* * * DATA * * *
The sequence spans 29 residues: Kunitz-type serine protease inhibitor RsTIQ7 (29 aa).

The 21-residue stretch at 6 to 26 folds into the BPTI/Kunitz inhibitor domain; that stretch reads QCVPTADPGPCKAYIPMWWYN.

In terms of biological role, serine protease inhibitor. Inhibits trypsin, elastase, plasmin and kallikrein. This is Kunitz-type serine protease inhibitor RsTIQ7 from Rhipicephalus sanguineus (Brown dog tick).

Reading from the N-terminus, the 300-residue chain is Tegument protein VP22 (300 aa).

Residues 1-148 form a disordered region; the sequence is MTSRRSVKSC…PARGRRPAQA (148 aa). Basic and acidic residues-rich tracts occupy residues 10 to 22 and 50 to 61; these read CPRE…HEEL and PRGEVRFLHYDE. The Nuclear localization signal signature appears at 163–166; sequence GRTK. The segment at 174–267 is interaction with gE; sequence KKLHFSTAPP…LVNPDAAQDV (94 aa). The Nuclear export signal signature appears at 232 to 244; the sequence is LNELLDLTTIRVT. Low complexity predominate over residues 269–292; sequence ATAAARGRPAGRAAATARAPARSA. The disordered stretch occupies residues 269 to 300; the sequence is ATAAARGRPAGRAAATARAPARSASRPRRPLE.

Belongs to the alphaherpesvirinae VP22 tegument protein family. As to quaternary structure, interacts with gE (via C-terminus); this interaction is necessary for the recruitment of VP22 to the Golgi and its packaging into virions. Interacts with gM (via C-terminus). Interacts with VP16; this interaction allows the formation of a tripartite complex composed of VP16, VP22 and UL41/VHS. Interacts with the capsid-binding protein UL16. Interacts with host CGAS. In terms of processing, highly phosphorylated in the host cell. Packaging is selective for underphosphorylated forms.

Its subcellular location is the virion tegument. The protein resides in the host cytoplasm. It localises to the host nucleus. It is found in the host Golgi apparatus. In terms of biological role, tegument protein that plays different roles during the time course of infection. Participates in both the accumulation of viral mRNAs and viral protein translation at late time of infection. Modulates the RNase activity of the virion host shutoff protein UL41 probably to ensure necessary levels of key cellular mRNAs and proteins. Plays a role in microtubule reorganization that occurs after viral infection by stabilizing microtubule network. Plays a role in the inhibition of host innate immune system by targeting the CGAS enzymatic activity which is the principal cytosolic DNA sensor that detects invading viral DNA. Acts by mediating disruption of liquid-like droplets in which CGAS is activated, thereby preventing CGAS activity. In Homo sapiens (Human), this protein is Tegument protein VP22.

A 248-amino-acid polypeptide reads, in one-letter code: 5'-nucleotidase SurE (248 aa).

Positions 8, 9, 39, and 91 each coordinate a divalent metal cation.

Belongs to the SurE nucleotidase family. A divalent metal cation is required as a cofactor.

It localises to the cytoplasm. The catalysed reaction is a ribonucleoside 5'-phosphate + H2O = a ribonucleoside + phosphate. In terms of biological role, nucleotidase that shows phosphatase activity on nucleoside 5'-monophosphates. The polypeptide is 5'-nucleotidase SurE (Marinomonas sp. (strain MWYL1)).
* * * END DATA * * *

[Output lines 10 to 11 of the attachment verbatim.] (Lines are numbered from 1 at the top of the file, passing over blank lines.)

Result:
Belongs to the SurE nucleotidase family. A divalent metal cation is required as a cofactor.

It localises to the cytoplasm. The catalysed reaction is a ribonucleoside 5'-phosphate + H2O = a ribonucleoside + phosphate. In terms of biological role, nucleotidase that shows phosphatase activity on nucleoside 5'-monophosphates. The polypeptide is 5'-nucleotidase SurE (Marinomonas sp. (strain MWYL1)).